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What is the ester of glycerol ($\ce{C3H8O3}$) and glyceric acid ($\ce{C3H6O4}$)? I couldn't find any information about it online, so is this reaction even possible? I'm not sure what would happen, from my understanding, the alkyl of the alcohol replaces the hydrogen in ($\ce{-COOH}$) the carboxylic acid. But I can't work out this one.

I think it could be $\ce{C6H12O6}$ (mono ester) or $\ce{C12H23O15}$ (tri ester) , but I'm not sure. Is this correct? Is there a characteristic difference between the 3(mono, di or tri esters)? What dictates which one will be formed? Also, do the compounds have any significance?

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    $\begingroup$ Since glycerol has 3 hydroxyl groups, you could have mono, di or tri-esters. How could it be C5? For a monoester it would be C3 + C3 = C6! $\endgroup$ – user55119 Mar 20 at 22:07
  • $\begingroup$ Oops! Missed that, could it be C12H23O15 (tri ester)? $\endgroup$ – Siddharth Khare Mar 20 at 22:11
  • $\begingroup$ There isn't enough information to make a decision. The triester will be C12 but if you use racemic glyceric acid there would be several diastereomeric triesters. PS: Can't have an odd number of hydrogens and the oxygens are wrong. Do you know what an ester is and the structures of the 2 reactants? $\endgroup$ – user55119 Mar 20 at 22:19
  • $\begingroup$ And don't forget, glyceric acid and react each other when its $\ce{COOH}$ is activated, depend on the method you'd use. $\endgroup$ – Mathew Mahindaratne Mar 20 at 22:25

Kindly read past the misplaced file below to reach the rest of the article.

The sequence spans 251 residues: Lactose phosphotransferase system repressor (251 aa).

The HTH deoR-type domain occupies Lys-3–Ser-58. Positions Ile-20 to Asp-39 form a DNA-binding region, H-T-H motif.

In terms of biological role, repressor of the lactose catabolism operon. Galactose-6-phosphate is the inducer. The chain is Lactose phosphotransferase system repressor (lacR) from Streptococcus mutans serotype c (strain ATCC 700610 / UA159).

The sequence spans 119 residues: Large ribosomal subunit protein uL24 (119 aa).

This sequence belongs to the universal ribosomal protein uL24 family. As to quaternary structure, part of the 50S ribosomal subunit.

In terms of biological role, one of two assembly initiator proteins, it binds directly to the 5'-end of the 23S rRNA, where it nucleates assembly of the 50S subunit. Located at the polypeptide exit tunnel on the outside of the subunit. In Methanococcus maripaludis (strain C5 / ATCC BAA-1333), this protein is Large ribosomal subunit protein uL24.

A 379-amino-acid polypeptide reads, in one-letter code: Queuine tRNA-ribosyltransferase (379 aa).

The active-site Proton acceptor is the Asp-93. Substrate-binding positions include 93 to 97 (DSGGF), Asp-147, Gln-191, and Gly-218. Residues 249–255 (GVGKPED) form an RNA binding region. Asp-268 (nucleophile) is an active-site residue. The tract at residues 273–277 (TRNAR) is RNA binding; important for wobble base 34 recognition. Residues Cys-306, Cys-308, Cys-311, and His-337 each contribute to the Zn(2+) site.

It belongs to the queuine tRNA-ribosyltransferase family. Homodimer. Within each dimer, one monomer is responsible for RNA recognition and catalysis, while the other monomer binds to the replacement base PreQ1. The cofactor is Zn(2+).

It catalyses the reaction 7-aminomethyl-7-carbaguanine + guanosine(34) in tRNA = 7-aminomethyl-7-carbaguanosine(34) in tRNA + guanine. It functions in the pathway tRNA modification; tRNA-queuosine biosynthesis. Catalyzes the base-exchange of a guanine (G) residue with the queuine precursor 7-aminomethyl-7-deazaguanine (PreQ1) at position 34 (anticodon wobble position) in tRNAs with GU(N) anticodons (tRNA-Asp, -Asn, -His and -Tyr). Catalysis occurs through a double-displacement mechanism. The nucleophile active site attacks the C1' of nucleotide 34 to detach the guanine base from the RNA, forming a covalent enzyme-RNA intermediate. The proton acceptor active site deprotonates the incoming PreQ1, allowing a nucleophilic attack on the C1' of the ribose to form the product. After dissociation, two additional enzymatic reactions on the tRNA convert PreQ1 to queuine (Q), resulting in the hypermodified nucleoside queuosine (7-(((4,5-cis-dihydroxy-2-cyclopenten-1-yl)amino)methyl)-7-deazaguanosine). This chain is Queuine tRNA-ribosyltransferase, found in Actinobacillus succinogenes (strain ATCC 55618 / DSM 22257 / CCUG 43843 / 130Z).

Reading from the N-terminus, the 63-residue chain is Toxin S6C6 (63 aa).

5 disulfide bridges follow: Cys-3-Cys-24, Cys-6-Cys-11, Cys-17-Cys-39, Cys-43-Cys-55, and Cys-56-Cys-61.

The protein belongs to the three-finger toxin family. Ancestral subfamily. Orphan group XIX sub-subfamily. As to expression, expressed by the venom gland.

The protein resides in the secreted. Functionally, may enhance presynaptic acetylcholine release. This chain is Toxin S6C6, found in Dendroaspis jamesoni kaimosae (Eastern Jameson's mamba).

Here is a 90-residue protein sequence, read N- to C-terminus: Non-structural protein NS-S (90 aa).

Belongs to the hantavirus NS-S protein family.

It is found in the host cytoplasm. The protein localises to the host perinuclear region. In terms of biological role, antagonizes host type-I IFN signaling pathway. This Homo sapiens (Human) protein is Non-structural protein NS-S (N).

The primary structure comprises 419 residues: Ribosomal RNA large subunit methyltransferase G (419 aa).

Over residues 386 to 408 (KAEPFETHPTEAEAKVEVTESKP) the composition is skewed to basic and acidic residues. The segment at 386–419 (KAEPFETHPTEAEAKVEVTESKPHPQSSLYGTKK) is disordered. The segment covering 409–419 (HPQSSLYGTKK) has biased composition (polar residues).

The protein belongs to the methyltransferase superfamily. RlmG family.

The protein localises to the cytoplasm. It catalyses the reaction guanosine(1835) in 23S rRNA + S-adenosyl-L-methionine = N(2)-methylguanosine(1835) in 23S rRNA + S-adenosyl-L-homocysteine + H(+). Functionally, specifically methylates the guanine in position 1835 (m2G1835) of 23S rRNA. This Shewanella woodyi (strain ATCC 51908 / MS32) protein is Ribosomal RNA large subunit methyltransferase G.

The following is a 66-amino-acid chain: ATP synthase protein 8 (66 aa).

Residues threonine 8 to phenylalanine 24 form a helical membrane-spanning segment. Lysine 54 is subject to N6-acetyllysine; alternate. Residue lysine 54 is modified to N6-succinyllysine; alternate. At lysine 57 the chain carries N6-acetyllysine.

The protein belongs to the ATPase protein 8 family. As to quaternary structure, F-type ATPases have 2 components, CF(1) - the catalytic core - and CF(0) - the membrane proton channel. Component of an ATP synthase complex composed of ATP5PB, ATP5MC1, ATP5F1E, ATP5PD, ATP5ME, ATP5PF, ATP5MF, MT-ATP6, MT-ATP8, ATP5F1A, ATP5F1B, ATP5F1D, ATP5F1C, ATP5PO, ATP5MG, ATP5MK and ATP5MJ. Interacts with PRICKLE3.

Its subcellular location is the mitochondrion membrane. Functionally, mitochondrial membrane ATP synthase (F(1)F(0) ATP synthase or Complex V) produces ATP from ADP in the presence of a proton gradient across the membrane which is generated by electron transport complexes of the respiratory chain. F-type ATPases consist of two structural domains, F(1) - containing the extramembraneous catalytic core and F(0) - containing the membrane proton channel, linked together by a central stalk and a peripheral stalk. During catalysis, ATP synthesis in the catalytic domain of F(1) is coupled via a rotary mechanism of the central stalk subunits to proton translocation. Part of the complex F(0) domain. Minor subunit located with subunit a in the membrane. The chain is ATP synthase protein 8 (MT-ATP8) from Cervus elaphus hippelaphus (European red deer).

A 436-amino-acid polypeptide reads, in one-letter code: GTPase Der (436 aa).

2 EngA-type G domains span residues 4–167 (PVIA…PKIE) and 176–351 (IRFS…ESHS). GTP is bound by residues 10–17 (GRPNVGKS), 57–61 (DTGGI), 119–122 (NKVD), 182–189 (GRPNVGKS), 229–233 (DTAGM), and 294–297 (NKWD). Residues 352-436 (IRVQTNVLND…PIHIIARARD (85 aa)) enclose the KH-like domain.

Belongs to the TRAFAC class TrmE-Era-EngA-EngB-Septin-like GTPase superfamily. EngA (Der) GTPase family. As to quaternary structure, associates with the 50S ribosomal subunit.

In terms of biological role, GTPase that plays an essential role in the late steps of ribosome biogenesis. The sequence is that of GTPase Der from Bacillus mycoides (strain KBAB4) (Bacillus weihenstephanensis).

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    $\begingroup$ That issue is readily averted by using the acetonide of glyceric acid for the esterification with glycerol. The acetonide can be hydrolyzed without affecting the ester. @Mathew Mahindaratne $\endgroup$ – user55119 Mar 20 at 23:01
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The formation of the triester of glyceric acid and glycerol cannot be done directly because of the poly-esterification of glyceric acid itself. This problem can be circumvented by employing the acetonide of glyceric acid. Subsequent to the esterification, selective hydrolysis of the acetonide in the presence of the esters can be effected.
Esterification with a single enantiomer of the acid would produce a single triester, either 1A or 1B. Esterification with the racemic acid could form, in principle, 16 (24) stereoisomers. However, this number is reduced to eight. Column A lists 6 permutations of the stereochemistry with two missing owing to the non-stereogenic nature of C2 in 1A and 4A. Column B lists the enantiomers of column A. Rows 2 and 5 are duplicate as are rows 3 and 6. The eight stereoisomers are within the black box (1A through 4B). While the enantiomeric pairs in each row (1, 2, 3, 4) are formed in equal amounts, the four racemates are not necessarily formed in equal amounts.
The assignment of the r/s descriptors at pseudoasymmetric center C2 in stereoisomers 2A, 2B, 3A and 3B are governed by the 2013 CIP Rules 1a and 5.

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